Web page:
You can never seem to run out of comic book movies. Between DC and Marvel, there are hundreds of heroes who’ve had at least one movie adaptation, and who knows how many are still in development hell or haven’t been able to gain a more mainstream audience. Needless to say, if you look up comic book movies on say, Netflix, you’re going to get an absolute avalanche of recommendations.
But, at the same time, many consider the animated versions to be a bit on the ‘kiddie’ side, however, we would like to digress by saying that aside from Nolan’s trilogy, some of the best comic book movies have been the animated adaptations. Let’s get into the best comic book animated movies of the 2010’s.
The best animated comic movies can, for some, display their bias towards either one of the big two (DC or Marvel), and while we would like to claim impunity for that, we can’t because fanboys will be fanboys and we happen to be suckers for good animated comic book movies. With that being said, the comic book animated movies on this list all merit to be here, and have proven themselves to be of good entertainment value over the years. Entries from all franchises and both DC and Marvel have been considered, and according to our assessment, we’ve concluded that while Marvel as of recent has had some success with live-action films under the Avengers banner, DC is still king of animated movies, and will likely to continue its reign of domination, now that Batman: The Long Halloween Part: 1 is out.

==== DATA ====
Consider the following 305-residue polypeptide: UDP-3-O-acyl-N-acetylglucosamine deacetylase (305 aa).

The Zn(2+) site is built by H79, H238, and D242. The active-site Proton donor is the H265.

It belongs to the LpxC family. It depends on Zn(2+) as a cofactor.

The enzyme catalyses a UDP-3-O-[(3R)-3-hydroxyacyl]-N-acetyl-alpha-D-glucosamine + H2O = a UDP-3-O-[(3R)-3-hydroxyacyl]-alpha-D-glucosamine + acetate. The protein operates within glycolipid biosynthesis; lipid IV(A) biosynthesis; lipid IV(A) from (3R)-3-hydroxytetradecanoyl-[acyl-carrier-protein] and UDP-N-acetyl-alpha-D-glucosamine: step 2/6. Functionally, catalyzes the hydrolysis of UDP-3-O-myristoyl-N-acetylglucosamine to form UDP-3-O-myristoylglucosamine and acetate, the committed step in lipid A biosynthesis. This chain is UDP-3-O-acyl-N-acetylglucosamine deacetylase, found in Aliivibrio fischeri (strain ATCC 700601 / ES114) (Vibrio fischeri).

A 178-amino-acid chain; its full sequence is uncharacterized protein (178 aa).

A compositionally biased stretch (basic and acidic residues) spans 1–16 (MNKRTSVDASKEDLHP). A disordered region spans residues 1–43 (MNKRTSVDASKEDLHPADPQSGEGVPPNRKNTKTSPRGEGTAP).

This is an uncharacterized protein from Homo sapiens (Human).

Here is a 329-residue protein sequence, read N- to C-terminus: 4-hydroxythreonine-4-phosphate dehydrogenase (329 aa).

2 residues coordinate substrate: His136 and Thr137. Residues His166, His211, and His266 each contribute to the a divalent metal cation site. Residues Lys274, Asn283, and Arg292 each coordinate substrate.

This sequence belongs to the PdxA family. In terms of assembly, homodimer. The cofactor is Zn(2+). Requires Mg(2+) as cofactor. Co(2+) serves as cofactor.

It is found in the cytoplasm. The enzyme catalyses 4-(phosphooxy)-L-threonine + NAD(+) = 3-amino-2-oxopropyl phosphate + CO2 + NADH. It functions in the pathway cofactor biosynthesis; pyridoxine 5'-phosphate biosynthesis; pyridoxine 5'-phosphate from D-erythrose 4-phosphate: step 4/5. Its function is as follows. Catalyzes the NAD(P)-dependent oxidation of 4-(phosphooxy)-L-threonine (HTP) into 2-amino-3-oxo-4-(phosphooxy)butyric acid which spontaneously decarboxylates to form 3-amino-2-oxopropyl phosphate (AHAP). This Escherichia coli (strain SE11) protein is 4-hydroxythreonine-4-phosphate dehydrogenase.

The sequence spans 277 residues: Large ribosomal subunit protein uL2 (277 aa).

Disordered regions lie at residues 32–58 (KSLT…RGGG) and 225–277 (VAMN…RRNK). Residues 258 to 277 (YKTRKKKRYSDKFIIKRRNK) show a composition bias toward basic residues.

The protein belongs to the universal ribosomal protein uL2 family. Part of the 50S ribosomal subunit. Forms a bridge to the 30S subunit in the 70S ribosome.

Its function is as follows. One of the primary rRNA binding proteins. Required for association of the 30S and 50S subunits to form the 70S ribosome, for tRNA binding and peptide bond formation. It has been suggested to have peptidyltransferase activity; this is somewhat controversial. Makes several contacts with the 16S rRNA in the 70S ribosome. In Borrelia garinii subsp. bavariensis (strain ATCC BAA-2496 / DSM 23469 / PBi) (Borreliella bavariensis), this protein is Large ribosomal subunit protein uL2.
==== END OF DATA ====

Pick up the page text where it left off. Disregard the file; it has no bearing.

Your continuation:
Now, without any further ado, let’s get into ranking the best animated comic book movies of the previous decade.
6 Best Animated Comic Book Movies of All Time
Let’s face it: when it comes to live-action feature films, DC has been kind of straggling ever since Christopher Nolan stepped out, and while many do praise some of the subsequent entries (like Batman v Superman: Dawn of Justice or Justice League), they simply haven’t been able to pull of numbers as Marvel has had. However, with the animated movies, we feel like this is reversed: DC stays on top, ever since the original Justice League: Unlimited, and Marvel has lagged behind ever since. So, here are the best comic book animated movies.